According to recent research, federal spending on cloud computing is anticipated to grow from $6.8 billion in 2020 to nearly $7.8 billion in 2022.
As this adoption accelerates, the information environment remains highly distributed and riddled with duplicative information, hindering decision makers with limited access to authoritative data, poor data integration across disparate systems, and low-quality data. This, paired with the “anything you can do, I can do better” mantra adopted by today’s nation-state threat actors, has left mission-critical information vulnerable to attack as it undergoes the great cloud migration.
These agile threat actors – without any red tape to stand in their way – have already adopted a cloud-centric mindset, oftentimes at the expense of our national security. Meanwhile, emerging technologies like artificial intelligence and machine learning that lend themselves to assisting defensive efforts are rendered useless unless the defense community focuses more time, energy and resources on becoming cloud-centric.
Ultimately, the issue of national security hangs in the balance, and the best way to ensure we stay ahead of the curve is by using the cloud to “digitally overmatch” our opponents and unlock the full potential of digital transformation.
Originally coined by the Army, the concept of “digital overmatch” stems from the idea that the respective branches of the military can easily overwhelm their opponents on the ground due to their superior resources. Now, in the era of cyber-enabled conflict, this concept can also be applied to the non-Defense space. Given that data is such a strategic asset, defenders must ensure they can outpace and outmaneuver adversaries by using data-driven technologies such as the cloud, and deliver on-demand resources across all domains whenever and wherever they’re needed.
Without commercial and government innovation in cloud-native technology, federal agencies and the military are unable to maximize the full potential of their modernization strategy.
“Digital overmatch” in action
By leveraging the concept of digital overmatch, a warfighter on the battlefield can become one with the sensor grid, capturing and receiving information – from instant language translation to situational awareness – in real-time. Simultaneously, commanders can see the big picture or drill down to a specific element on demand, accelerating decisions with accurate, timely information to deny adversaries any advantage. Additionally, the cloud offers the ability to hyperscale in real time.
For example, if a high-ranking official wants to see if they can move a specific group of soldiers who are currently overseas, there’s a great deal of information they must capture and digest as quickly as possible. Are they trained on artificial intelligence? Are their shots up to date? Are they adequately equipped for the desert terrain? This data currently may sit in 15 to 20 different systems, necessitating weeks or even months of analysis to determine if they’re ready to be deployed.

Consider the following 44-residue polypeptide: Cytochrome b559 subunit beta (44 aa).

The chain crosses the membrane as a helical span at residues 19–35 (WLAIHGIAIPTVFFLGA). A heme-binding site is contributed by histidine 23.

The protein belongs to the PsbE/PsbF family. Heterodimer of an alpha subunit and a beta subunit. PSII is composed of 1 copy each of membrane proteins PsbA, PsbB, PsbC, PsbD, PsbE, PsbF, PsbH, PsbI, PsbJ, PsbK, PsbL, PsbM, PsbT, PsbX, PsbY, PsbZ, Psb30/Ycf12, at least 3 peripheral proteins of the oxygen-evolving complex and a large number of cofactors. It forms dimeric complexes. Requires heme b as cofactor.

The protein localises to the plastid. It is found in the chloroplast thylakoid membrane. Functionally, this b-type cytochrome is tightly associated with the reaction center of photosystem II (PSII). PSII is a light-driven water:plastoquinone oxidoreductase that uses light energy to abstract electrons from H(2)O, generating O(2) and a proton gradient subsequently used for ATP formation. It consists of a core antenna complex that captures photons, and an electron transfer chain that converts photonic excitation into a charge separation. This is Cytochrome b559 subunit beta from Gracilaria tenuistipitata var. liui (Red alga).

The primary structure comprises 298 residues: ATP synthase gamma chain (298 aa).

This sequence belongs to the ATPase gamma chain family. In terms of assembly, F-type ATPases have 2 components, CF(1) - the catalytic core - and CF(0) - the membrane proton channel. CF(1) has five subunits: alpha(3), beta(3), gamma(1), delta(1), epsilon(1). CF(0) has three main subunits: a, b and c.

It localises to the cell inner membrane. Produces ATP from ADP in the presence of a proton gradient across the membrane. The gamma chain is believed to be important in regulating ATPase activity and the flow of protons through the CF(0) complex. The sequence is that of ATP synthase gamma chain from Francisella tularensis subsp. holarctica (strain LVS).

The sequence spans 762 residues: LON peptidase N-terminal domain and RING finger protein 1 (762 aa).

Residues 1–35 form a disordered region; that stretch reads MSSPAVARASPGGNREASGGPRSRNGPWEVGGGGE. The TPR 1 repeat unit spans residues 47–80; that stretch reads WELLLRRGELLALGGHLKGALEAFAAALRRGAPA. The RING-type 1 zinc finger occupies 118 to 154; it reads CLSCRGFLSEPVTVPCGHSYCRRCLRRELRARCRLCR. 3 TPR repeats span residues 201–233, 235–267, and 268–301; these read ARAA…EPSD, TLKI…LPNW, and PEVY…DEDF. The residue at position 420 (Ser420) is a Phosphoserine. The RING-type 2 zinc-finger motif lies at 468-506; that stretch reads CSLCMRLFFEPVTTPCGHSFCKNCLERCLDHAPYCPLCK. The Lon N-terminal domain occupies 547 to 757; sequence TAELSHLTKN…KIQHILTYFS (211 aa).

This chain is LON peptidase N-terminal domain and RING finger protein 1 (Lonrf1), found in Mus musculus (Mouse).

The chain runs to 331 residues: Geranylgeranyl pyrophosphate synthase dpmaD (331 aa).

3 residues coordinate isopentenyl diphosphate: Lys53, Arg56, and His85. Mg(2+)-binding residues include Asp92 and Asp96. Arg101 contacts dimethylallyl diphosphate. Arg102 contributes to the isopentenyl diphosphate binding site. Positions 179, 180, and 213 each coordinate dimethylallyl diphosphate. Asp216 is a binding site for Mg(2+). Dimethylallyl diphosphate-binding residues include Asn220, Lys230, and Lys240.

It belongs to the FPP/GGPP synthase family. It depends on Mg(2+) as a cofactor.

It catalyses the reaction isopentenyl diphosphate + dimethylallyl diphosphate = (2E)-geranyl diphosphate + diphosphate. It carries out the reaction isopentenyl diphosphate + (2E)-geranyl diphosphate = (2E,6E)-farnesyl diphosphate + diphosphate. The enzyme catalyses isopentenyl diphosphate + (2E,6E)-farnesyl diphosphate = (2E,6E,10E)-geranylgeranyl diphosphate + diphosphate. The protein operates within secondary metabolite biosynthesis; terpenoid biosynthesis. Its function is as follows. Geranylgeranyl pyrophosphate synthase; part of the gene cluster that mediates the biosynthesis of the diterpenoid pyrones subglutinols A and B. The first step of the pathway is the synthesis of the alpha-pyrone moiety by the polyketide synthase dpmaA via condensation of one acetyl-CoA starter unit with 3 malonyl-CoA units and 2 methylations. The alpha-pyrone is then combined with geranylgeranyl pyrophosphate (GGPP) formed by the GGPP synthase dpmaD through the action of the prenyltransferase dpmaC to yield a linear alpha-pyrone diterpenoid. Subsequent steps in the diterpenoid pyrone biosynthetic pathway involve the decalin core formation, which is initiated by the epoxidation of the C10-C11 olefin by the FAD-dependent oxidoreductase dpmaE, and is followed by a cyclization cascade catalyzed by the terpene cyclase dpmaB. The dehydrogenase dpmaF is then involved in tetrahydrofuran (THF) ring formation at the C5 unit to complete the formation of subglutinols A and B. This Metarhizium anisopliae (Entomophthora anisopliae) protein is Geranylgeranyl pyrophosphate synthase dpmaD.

With a cloud-centric philosophy, commanding officers could have all this information at their fingertips and make well-informed decisions regarding their combat readiness in a matter of hours or even minutes. By having this information at the ready, better-trained troops with specialized equipment can be deployed faster, ultimately saving lives. Instead of hardware like aircraft carriers, guns or bullets being the deciding factors in modern conflict, data has quickly become the most valuable battlefield currency.
Digital transformation and national security: Implementation hurdles
Despite the clear benefits of a cloud-centric approach, there are still hurdles to overcome to move toward widespread adoption. First and foremost, all internal stakeholders must be trained to maintain a digital cloud mindset to use the latest technologies for their intended purposes, which can take valuable time. There’s also a common misconception that if data is in the cloud, it’s more susceptible to fraud, theft, or attacks by cyber actors, when the opposite is true.
With a properly designed cloud environment, data is more resistant to ransomware, while also being more accessible. In fact, without the cloud, a zero-trust architecture that ensures information is categorized and protected would be impossible to control. Regardless of these hurdles, a cloud-enabled future offers countless benefits and enables workflows to easily keep up with innovation, user demand and regulations.
A step in the right direction
So, where can federal agencies start on this digital transformation journey and what can they do to put together an operating model for multi-cloud capability? For some, the process might seem overwhelming or too expensive, but the reality is there’s no need to start from scratch.
Instead, agencies should look to their peers to guide and inform their cloud journey, as many organizations – public and private sector alike – already have the knowledge and solutions readily available to help expedite this migration at both speed and scale. For example, the Air Force has been recently leading the way via their Cloud One offering, which is able to migrate all their systems to the cloud while also developing them natively. Federal agencies don’t need to reinvent the wheel to successfully adopt a cloud mindset.